If the Date With Ellen plot was Garfield on story-overload, this week is shaping up to whittling the art and storytelling down to the barest elements. The table long ago reduced to a single horizon line, any unnecessary background detail eliminated, and increasingly, Garfield's foil does not even share space with him. Also more and more Garfield, who used to stand on the table more frequently, sits at the table, removing his lower half from the panel. The funny sight gags, and eye-pleasing rounded artwork is an underappreciated key to Garfield's success, but these gags are such an interesting experiment I wouldn't mind seeing a few strips with no characters in the panel at all.
Today and yesterday's sound-based jokes are a throwback to radio plays in that dialogue and sound effects alone form coherent stories. In other ways, since the reader does not actually hear the indicated noises, but mentally forms them from the onomatopoeia provided, they are like reading short anecdotal jokes in text form. However, the real power of these strips is a technique available specifically to comics.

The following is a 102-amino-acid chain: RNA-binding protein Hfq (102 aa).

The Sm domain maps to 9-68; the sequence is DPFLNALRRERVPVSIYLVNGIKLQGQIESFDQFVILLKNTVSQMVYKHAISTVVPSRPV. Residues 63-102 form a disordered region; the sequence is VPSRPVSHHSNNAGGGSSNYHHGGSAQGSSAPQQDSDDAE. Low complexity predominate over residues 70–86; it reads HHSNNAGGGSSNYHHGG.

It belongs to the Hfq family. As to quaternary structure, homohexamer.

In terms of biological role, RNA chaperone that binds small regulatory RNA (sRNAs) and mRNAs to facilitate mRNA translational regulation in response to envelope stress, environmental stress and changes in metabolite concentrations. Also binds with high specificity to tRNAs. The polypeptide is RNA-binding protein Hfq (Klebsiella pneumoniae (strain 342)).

The backwards logic behind the framing of the scene is not to aim the viewer's eye at the narrative, but to stubbornly leave the visual landscape exactly the same: the mise-en-scène necessarily includes whomever is sitting at the table because it always does. That nothing is so impossible to draw or outlandish to depict in this plot that it could not have been portrayed in pictures, and Garfield's remark that Jon has made "an entrance" would all ratiocinate a staging of the action within the visual space. Instead, we are given only a large amount of blank space and a bored character whose gaze is focused on the invisible space being denied us. The joke is less that Jon has asphyxiated himself by getting his tie caught in the door, than that the natural tendencies of the medium and desires of the audience are being subverted. A cat sitting alone in an empty room has never been so perverse.